Country: Rwanda

TradeMark Africa Receives $63 Million from Netherlands to Advance Sustainable Trade and Economic Inclusivity

Nairobi, 8 February: The Government of the Netherlands, through its Ministry of Foreign Affairs, in a significant boost to global trade development, has announced a $63 million funding to TradeMark Africa, a leading aid-for-trade organisation. This strategic investment will fuel TradeMark Africa's Strategy 3, covering the period till 2030, aimed at driving green, sustainable economic growth, fostering innovative trade practices, and promoting inclusive trade across Africa. This move underscores the Netherlands' commitment to enhancing economic opportunities, job creation and facilitating sustainable trade throughout the continent. Marchel Gerrmann, Ambassador for Business and Development Cooperation at Netherlands Ministry of Foreign Affairs, said: “TradeMark Africa will significantly contribute to a more inclusive and prosperous trade landscape for the African continent, benefitting both African and Dutch businesses." The Netherlands’ contribution will be invested in strengthening trade systems so that they benefit local exporters, foster economic growth, and create sustainable livelihoods across diverse sectors. This investment will be instrumental in improving market access for local products at the global level, in addition to bolstering initiatives that drive innovation, research, and development within the African market, enhancing competitiveness and green trading practices. As part of its Africa Strategy, the Netherlands contributes towards the implementation of the African Continental Free Trade Area (AfCFTA). The AfCFTA is expected to boost intra-African trade over 30% by 2045 and is projected to provide an average extra 2.7% GDP boost across the continent. The AfCFTA could lift 30 million Africans out of poverty by 2035, offering market opportunities to both African...

The East African Community Non-Tariff Barriers Factbook and Toolkit

Understanding non-tariff barriers in the East African Community Non-Tariff Barriers (NTBs) play a significant role in increasing the cost and time of trade or doing business or simply impede trade between or amongst partner states. The East African Community (EAC) Elimination of Non-Tariff Barriers Act 2017 refers to NTBs as laws, regulations, administrative and technical requirements other than tariffs imposed by a Partner State, whose effect is to impede trade. Many of the regulations and technical requirements that affect trade – rising from Non-Tariff Measures (NTMs) – serve legitimate policy objectives to safeguard public health or the environment.  The EAC Elimination of Non-Tariff Barriers Regulations, 2017 highlights that one aspect of what makes an NTM an NTB is whether a “measure is discriminatory and restricts trade directly or indirectly. This factbook and toolkit provides an overview of the various categories of NTBs, why NTBs are harmful and how to identify, report and monitoring the resolution of NTBs in EAC context.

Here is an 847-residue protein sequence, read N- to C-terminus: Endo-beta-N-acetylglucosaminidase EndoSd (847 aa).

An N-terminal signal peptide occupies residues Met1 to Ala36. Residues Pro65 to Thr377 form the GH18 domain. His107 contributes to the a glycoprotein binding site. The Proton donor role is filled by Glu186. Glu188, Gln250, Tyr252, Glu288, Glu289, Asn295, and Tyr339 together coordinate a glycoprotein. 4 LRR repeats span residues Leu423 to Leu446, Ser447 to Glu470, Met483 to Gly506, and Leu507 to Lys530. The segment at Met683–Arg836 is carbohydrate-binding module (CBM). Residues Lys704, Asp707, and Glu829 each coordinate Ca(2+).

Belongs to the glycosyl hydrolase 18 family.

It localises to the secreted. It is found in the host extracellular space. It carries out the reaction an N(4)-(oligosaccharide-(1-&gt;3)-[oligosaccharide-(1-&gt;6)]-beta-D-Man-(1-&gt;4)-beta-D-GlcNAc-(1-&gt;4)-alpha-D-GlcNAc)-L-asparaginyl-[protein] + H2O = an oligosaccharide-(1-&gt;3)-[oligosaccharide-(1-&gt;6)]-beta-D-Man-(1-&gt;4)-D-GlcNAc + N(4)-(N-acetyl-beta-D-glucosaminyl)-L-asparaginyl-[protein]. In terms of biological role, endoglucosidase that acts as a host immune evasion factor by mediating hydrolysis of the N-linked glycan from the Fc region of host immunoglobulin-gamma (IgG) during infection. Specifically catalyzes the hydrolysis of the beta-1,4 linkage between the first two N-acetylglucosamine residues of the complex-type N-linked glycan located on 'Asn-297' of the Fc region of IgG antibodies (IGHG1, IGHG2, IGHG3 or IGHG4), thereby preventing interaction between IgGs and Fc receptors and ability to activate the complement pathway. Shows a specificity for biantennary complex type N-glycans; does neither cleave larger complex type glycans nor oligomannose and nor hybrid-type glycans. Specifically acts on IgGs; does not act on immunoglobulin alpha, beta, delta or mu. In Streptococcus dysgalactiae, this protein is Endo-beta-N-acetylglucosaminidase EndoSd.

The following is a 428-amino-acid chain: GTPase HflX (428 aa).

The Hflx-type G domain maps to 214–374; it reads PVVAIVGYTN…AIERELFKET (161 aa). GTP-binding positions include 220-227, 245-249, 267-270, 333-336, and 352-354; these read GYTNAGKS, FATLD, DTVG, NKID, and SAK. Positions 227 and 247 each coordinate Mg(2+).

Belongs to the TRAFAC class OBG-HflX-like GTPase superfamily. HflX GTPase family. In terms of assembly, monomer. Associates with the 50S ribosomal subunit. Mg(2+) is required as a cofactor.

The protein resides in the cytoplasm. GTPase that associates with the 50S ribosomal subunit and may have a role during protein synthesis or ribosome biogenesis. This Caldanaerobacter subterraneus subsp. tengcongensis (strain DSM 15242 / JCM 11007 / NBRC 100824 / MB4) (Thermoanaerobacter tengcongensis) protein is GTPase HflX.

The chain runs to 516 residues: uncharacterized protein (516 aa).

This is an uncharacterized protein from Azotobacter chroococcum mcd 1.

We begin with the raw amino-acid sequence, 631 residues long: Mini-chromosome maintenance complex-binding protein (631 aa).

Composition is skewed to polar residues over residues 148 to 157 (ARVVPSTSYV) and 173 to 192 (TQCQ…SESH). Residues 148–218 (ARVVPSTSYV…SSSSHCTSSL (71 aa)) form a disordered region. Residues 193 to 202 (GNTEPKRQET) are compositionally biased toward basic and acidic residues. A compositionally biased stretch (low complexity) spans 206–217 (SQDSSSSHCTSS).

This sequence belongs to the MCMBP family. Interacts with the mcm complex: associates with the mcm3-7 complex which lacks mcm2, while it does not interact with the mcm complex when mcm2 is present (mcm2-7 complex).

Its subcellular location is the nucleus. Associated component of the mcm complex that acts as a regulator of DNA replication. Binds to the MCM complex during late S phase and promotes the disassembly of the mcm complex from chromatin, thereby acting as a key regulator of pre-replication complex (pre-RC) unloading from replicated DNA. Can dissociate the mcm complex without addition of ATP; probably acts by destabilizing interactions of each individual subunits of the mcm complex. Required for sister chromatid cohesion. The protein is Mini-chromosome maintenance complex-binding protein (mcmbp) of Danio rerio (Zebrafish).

Compliance to Standards Boosts Rwanda’s Tourism Industry

Rwanda Standards Board (RSB) and TradeMark Africa (TMA)’s decade-long partnership to ensure standards and conformity assessment services are at the heart of fast-tracking trade have yielded tremendous results. Aside from reduced time required to purchase Rwanda’s standards from 5.2 days before 2021 to 4.1 hours after automating RSB’s systems, the interventions positioned 20 agrifood enterprises in the country to comply with ISO 22000 Food Management System (FSMS)/RS 184 Hazard Analysis and Critical Control Points (HACCP), which are vital requirements for food safety. These certifications have been instrumental in the successful implementation of the Rwanda National Meetings, Incentives, Conferences/Conventions and Events/Exhibitions (MICE) Tourism Strategy. Local consultants, enterprise trainees, 60 youthful graduates and RSB auditors underwent capacity building on FSMS, HACCP and related Pre-requisite Programmes (PRPs). These efforts ensure that Rwanda is complying with international standard requirements for bodies providing management systems certification, thereby enhancing producer firms’ credibility and confidence in their activities, processes, products, services. This in turn ensures competitiveness at the local and international markets. Visitors to Rwanda can now enjoy safe, seamless and world class experiences at the country’s hospitality establishments. Rwanda Development Board (RDB)’s 2022 Annual Report showed that the country’s MICE industry continued an impressive growth streak and generated a total of $64.4 million from hosting 104 events attended by more than 35,000 delegates. For more insights, read the Rwanda Standards Journal with an exclusive focus on the partnership between Rwanda Standards Board and TradeMark Africa in advancing standardisation and conformity assessment in Rwanda. [download id="66923"]